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Old 10-18-2010, 09:03 AM   #1
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Stopping charging of coach battery while on shore power

I have a 2010 Four winds Hurricane. Thor technical support staff can't or won't tell me whether my coach charging system is "intelligent" and won't overcharge the coach batteries while I'm on shore power. I can turn off the circuit breaker for the converter and charger while I'm on shore power and still have 12 volt lights inside the coach and stop the charging cycle. But what I'd like to do is install a remote switch to isolate the batteries from the charger, instead of using the circuit breaker. Has anyone done this? I'd appreciate any suggestions. Komac
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Old 10-18-2010, 09:23 AM   #2
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What brand/model is the converter? Perhaps you can look up it's model # and find out if it has any intelligent features to it. Being so new I'd almost bet that it does. I replaced my old "buzz box" converter last year with a new Intellipower 9100 series (45 amp) and it has all the smart features for charging, floating, etc etc.
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Old 10-18-2010, 11:31 AM   #3
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I too would almost bet money that you have an intelligent charger built in to your inverter. Is there a particular problem you're trying to solve or are you just concerned that your batteries will be over charged?

I think it's a good concern to have actually. My Dimensions inverter will cook my coach batteries (and has twice) unless I significant restraing the amount of a/c power I allow it to pour into the charger.

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Old 10-18-2010, 06:30 PM   #4
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I would also be surprised if you don't have a battery disconnect switch somewhere readily available (like near the entry door) that will prevent the batteries from charging while on shore power.
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Old 10-19-2010, 01:07 AM   #5
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Solar power regulator

If you search for "off grid" solar equipment you may be able to locate a regulator designed for solar chargers.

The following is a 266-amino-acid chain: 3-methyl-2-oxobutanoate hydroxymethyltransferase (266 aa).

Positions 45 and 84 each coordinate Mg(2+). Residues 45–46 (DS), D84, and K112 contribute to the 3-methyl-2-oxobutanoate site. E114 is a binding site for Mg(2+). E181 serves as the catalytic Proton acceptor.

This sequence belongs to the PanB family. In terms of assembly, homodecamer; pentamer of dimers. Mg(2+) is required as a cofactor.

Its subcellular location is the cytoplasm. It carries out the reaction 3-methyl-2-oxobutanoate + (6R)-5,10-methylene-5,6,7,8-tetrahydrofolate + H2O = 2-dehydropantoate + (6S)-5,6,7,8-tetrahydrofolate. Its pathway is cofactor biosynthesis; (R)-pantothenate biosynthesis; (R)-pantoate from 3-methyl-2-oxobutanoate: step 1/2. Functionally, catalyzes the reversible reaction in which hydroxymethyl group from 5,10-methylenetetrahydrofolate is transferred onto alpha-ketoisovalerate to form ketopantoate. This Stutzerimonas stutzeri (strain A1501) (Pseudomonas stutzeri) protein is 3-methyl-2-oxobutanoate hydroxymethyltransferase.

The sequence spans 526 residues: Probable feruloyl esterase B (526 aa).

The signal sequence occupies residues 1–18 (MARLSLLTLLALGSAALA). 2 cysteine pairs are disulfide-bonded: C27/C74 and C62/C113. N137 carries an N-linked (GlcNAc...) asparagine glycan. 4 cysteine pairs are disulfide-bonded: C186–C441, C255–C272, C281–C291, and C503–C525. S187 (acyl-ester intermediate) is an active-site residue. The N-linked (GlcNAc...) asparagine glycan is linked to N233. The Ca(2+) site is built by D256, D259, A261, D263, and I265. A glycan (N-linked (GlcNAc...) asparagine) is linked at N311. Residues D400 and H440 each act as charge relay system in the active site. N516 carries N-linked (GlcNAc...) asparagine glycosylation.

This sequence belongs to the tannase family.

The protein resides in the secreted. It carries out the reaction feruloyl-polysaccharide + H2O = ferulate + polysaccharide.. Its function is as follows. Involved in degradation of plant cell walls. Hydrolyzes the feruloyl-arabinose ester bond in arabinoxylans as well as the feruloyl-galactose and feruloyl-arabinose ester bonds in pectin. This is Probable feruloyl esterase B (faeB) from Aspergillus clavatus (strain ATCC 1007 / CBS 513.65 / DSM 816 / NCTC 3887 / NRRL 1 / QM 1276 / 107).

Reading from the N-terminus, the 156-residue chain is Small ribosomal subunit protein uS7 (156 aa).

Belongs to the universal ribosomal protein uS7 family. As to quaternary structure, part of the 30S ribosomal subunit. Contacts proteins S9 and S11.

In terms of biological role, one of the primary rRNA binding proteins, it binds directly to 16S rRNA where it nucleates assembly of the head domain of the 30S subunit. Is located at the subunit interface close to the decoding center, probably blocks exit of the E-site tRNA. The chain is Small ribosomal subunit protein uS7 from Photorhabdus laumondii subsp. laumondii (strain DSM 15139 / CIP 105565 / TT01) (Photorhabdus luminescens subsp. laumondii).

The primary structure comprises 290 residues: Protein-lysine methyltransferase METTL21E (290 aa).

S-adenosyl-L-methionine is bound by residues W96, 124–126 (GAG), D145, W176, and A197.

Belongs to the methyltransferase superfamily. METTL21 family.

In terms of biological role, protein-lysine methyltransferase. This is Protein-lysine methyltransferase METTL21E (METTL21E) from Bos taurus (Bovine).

They are not very expensive and are simple to hook up, they go between your charger and your battery, and they regulate the voltage per the requirements of your battery.

May be easier and less expensive than a new converter.

The issue is if the converter is powering the 12 volt devices then the regulator needs to be capable of passing the amount of current required.
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Old 10-19-2010, 06:37 AM   #6
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Thanks for your replies! They're very helpful. I don't know what converter model I have in the coach. It's hidden below the dinette seat, along with several other electronic components. It's also soundless, so I can't seem to distinguish it from other items when it is charging. I'll look into that compartment again to see whether I missed something before. As for a disconnect switch, yes I have two disconnect switches at the door entrance, one for the coach and one for the chassis. I can disconnect the chassis battery while on shore power, but the disconnect switch for the coach won't operate while on shore power. That switch only operates when disconnected from shore power. One person suggested that I install a battery disconnect switch in the battery compartment, but if I do that, won't the charging circuit continue to operate? My primary objective is to protect the batteries from overcharging. Thanks again. Komac
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Old 10-19-2010, 11:26 AM   #7
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A battery disconnect switch in an RV normally disconnects all 12v loads from the battery. That means you cannot use anything that requires 12v when the battery is disconnected, ie. lights, refrigerator, water heater, LP heat, etc, etc. Even items that use 120v normally have 12v contols (refer, etc). But the disconnect does NOT normally disconnect the charging function from the battery. That could be done by adding a cut-off in the battery compartment ...to totally disconnect the batteries from everything just as if you removed a cable.

I don't understand the house battery disconnect not disconnecting the batteries when on shore power ...maybe it does, but the converter keeps supplying 12v current? Normally you wouldn't want to do that as you would not have lights, etc, but I do it every time I run the equalizing cycle on my coach.
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Old 10-19-2010, 02:20 PM   #8
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I went to the MH this afternoon to see whether I could get some information about the converter. It was easier than I thought. The information was clearly marked on the cover plate for the power distribution panel. I had missed it before. The converter/charger is a series 7100, model 7155, 55 amps, manufactured by Paralax Power Supply. Can anyone tell me whether that charger is a three-stage, or "intelligent" charger? If it is, I shouldn't have any concerns about whether it will overcharge my batteries on shore power. Thanks again. Komac
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Old 10-19-2010, 02:37 PM   #9
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Quote:
Originally Posted by komac View Post
Can anyone tell me whether that charger is a three-stage, or "intelligent" charger? If it is, I shouldn't have any concerns about whether it will overcharge my batteries on shore power. Thanks again. Komac
Again I would caution that just because it's a three stage charger doesn't mean that there's no chance it will cook your batteries. My Dimentions Inverter will boil my batteries unless I restrict the AC current it can draw from the 25amp default down to at least 15 amps. It's not supposed to be that way but apparently poor design yields these results.

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Old 10-19-2010, 02:49 PM   #10
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Measure voltage